Now obviously there are many assumptions baked into those numbers. Top relievers pitch in high leverage situations so their innings might be considered more important. Starting pitchers can hit rough patches and the accumulation of innings can’t be expected to be equivalent on a per-start basis. But the premise still sticks: over the course of a full season a starter can contribute more than three times what a reliever can contribute.
But to have a pitcher contribute 200+ innings instead of 60 innings is only worthwhile if those innings are high quality, which brings us to the second point – development.
It’s very true that Sanchez was inconsistent last year as a starter. He walked a lot of hitters, had difficulty finishing batters off, and generally didn’t pitch long into games. But there were many explanations, not the least of which was that 2015 marked the first time that Aaron Sanchez had ever started a game in the major leagues. Rough patches are to be expected for any young arm, but if given a chance a good pitcher can overcome his struggles. It can easily be argued that Sanchez was on the road to doing just that. In his first 8 starts, Aaron average only 5.2 IP per start, with a 4.17 ERA and more walks than strikeouts. In his last 3 before he was injured, he averaged just under 7 IP per start, with a 2.18 ERA and over twice the amount of strikeouts than walks. In short, just like so many other great pitchers who initially struggled as starters – including guys like Roy Halladay and, yes, David Price – Sanchez was figuring it out.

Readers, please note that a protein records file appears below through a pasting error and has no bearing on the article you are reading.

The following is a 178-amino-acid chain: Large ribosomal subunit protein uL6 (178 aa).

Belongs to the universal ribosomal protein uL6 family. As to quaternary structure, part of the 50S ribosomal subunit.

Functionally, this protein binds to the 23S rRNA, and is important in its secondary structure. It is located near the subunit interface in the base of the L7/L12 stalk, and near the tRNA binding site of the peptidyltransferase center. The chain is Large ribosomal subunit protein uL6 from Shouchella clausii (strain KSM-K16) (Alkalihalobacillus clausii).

But there is more than just “figuring it out” to a pitchers development. There is also the influence of team decision making. There are enormous physical and mental differences between being a starter and a reliever. A relief pitcher, especially a specialist like Sanchez last year, is typically brought in for one inning. They throw every pitch as hard as they can, generally only throw two types of pitches, and have a mindset that they only need to get three batters out. A starter needs to know how to pitch, how to change speeds, and how to mix in three or four different pitches. They must also be prepared to face hitters multiple times in a game, sometimes as many as four plate appearances.
For those reasons it is very difficult for a pitcher to successfully convert from a reliever to a starter. The act of stretching a player out in order to have him last eight innings instead of one takes time, and having a player go through the process more than once has the ability to ruin his arm. Baseball is littered with successful relievers who used to be starters (Dennis Eckersley, John Smoltz, Jonathan Papelbon, Wade Davis, Andrew Miller, Zach Britton to name a few), but very few who have gone the other way. Bouncing a player back and forth often has disastrous results – just ask former Jay Brandon Morrow, who was ruined by Seattle’s insistence that he was a starter, then a reliever, then a starter, then a reliever….
Of course, it all boils down to performance. If Sanchez starts the year in the rotation and fails, a move back to the bullpen might be career-saving. But starting him in the ‘pen might mean we never get a chance to find out if he has what it takes to throw 227 innings instead of 72.
I, for one, prefer the former.